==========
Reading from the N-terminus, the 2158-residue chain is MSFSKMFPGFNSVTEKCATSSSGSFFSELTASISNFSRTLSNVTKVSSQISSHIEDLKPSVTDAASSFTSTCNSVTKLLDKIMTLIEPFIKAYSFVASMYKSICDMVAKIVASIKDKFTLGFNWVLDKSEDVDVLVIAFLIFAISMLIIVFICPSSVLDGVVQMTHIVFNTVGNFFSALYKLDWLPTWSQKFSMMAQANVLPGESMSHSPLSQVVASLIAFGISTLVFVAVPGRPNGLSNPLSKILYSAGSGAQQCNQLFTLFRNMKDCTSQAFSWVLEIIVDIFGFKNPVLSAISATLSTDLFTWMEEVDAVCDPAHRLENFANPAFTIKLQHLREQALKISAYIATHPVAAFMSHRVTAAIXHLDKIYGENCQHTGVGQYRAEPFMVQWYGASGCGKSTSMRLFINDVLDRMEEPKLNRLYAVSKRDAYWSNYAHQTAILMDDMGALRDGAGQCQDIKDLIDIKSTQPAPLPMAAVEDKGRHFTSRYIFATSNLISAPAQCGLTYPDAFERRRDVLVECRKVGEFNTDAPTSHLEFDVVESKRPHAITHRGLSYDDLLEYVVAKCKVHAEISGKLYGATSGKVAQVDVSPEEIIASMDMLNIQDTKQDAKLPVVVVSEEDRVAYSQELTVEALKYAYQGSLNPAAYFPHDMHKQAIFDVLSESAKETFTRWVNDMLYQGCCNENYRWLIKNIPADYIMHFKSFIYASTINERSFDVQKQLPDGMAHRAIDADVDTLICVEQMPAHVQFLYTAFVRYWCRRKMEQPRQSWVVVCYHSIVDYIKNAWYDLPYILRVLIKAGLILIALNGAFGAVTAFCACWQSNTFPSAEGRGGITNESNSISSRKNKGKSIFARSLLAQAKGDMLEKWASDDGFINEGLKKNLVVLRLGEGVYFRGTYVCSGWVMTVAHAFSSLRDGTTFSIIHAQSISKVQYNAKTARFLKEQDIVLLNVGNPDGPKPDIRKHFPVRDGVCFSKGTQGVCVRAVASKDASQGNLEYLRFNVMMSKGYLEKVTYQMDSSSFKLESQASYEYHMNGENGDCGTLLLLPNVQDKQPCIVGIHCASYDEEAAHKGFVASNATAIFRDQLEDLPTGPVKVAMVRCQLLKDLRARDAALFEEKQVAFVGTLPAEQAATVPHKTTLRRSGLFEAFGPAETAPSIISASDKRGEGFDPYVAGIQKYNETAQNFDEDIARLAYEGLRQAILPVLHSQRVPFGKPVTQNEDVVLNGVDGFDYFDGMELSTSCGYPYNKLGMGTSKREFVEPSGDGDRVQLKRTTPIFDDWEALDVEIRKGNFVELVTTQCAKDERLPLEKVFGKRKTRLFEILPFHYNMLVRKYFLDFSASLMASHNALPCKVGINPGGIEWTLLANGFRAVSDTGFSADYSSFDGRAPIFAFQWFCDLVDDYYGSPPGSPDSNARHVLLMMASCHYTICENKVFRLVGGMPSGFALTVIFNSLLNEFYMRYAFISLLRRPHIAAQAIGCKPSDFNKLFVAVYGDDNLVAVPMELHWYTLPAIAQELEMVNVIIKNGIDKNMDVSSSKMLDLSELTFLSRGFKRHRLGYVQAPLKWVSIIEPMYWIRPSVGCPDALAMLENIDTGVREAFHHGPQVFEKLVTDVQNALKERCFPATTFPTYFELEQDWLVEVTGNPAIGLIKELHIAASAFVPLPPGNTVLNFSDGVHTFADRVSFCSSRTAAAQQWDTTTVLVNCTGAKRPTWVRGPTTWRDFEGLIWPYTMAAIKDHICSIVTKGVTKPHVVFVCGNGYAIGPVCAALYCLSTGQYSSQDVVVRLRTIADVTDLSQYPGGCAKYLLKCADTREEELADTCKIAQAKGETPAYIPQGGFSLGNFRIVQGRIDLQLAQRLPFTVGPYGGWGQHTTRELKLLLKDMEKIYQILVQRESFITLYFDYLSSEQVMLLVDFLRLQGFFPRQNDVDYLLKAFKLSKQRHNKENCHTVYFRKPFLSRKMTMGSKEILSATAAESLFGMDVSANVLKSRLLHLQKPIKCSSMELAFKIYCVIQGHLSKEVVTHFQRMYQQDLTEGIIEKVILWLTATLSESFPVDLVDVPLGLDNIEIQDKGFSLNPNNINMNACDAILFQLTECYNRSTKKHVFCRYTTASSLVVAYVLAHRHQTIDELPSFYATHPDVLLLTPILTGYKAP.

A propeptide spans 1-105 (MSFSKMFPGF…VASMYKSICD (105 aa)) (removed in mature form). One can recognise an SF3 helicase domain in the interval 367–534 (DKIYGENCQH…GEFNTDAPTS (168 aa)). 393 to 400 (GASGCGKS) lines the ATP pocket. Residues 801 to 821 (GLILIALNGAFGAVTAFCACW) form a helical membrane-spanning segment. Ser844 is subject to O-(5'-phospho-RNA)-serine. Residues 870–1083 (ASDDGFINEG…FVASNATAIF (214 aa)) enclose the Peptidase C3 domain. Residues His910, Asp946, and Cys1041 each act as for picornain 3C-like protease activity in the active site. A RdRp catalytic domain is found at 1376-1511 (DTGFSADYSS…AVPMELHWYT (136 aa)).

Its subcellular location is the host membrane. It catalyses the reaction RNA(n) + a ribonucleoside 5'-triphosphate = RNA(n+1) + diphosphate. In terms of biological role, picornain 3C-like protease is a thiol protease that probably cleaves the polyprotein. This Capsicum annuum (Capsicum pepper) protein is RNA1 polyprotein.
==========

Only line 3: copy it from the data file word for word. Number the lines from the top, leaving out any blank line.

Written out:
Its subcellular location is the host membrane. It catalyses the reaction RNA(n) + a ribonucleoside 5'-triphosphate = RNA(n+1) + diphosphate. In terms of biological role, picornain 3C-like protease is a thiol protease that probably cleaves the polyprotein. This Capsicum annuum (Capsicum pepper) protein is RNA1 polyprotein.